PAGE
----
HC Deb 23 March 1891 vol 351 cc1673-5
MR. W. E. GLADSTONE (Edinburgh, Mid Lothian)

I beg to ask the First Lord of the Treasury, with respect to the request of the two Houses of the Legislature of Newfoundland conveyed by telegram on the 20th instant, if Her Majesty's Government are now able to make known to the House their reply to that request?

MR. STAVELEY HILL (Staffordshire, Kingswinford)

At the same time, I will ask the First Lord of the Treasury whether, his attention having been drawn to certain Resolutions passed by the Legis- lature of Newfoundland, he is prepared to acquiesce in the request contained in those Resolutions?


In answer to the questions of the right hon. Gentleman opposite and of my hon. and learned Friend behind me, I have to state that the Secretary of State for the Colonies telegraphed on Saturday to the Governor of Newfoundland, requesting him to inform the President of the Legislative Council and the Speaker of the House of Assembly that the Bill to give effect to the modus vivendi would not be proceeded with in the House of Lords until the 16th of April, allowing ample time for such further communications from the Parliament of Newfoundland as they might think it right to make, but it would be necessary, if the colony failed to make legislative provision for the observance of existing Treaties and the temporary arrangements with France, for Her Majesty's Government to proceed with the Bill.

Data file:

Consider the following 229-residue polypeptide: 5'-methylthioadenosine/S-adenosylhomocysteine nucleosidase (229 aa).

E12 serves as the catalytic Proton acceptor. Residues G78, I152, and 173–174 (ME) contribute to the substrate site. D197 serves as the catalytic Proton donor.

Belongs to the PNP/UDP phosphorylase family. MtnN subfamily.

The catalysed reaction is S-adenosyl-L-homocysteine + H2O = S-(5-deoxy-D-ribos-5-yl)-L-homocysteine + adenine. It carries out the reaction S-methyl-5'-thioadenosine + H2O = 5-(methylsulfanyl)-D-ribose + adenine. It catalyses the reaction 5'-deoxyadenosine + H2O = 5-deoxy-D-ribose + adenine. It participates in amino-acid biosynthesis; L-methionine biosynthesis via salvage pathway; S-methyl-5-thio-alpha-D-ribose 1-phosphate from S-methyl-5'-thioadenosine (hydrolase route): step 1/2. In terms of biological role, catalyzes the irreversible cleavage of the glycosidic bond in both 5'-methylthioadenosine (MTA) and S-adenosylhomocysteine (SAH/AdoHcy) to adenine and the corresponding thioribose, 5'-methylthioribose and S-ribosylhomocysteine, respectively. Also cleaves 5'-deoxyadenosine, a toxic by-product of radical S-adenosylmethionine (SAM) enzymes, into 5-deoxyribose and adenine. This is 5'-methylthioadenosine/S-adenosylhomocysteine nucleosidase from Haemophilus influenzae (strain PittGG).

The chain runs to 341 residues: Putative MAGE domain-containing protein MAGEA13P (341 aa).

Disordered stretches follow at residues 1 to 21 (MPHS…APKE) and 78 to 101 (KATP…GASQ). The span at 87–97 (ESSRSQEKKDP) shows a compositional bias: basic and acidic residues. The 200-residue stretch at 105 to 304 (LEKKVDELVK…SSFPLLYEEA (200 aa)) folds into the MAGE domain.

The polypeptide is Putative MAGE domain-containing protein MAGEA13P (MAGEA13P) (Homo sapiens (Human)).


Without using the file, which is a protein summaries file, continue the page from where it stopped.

May I ask whether the Government has made any attempt to dispose of the whole of the Treaty rights, or supposed Treaty rights, of France in Newfoundland by suggesting an exchange of territory or other equivalent?


The proposals made by the delegates here from Newfoundland were submitted to the French Government, but were declined. The French Government have declared themselves unable to negotiate for the surrender of any of their rights until the extent of those rights has been authoritatively settled.


I beg to ask the Under Secretary of State for Foreign Affairs whether the Government intend to try and compel the Newfoundlanders, by a new enactment, to obey an old and repealed Act of Parliament (the Act of George the Fourth) against the wishes of the Parliament and people of that colony, who are anxious to settle the whole question by buying out the Treaty rights of France?


This country is bound to secure observance of Treaties and international arrangements with a foreign country as long as they are in force. This obligation is not put an end to by the grant of a representative Legislature to the colony, and if the Colonial Legislature decline, as they have done, to pass the necessary measures to secure observance of Treaties, the responsibility of this country must be met by the Legislature here. This is not a measure interfering in any way with the internal government of the colony, or with local questions, but is simply a measure of international obligation. If at any time the Colonial Legislature pass the measures necessary for this purpose, it is provided that the original Act shall be suspended.


Will the Government, before endeavouring to enforce upon Newfoundland the present modus vivendi, give the Newfoundlanders an opportunity of pressing upon them the re-consideration by the French Government of some of its clauses?


I have already said that the Bill will not be proceeded with in the House of Lords until the 16th of April. We have information that the delegation from Newfoundland will start immediately, and there will be ample time for any representation which the Legislature of Newfoundland may wish to make to Her Majesty's Government.


May I ask the right hon. Gentleman whether, with regard to the buying out of the French Treaty rights, the real difficulty is not our occupation of Egypt?


That is a question which can only be put after due notice has been given.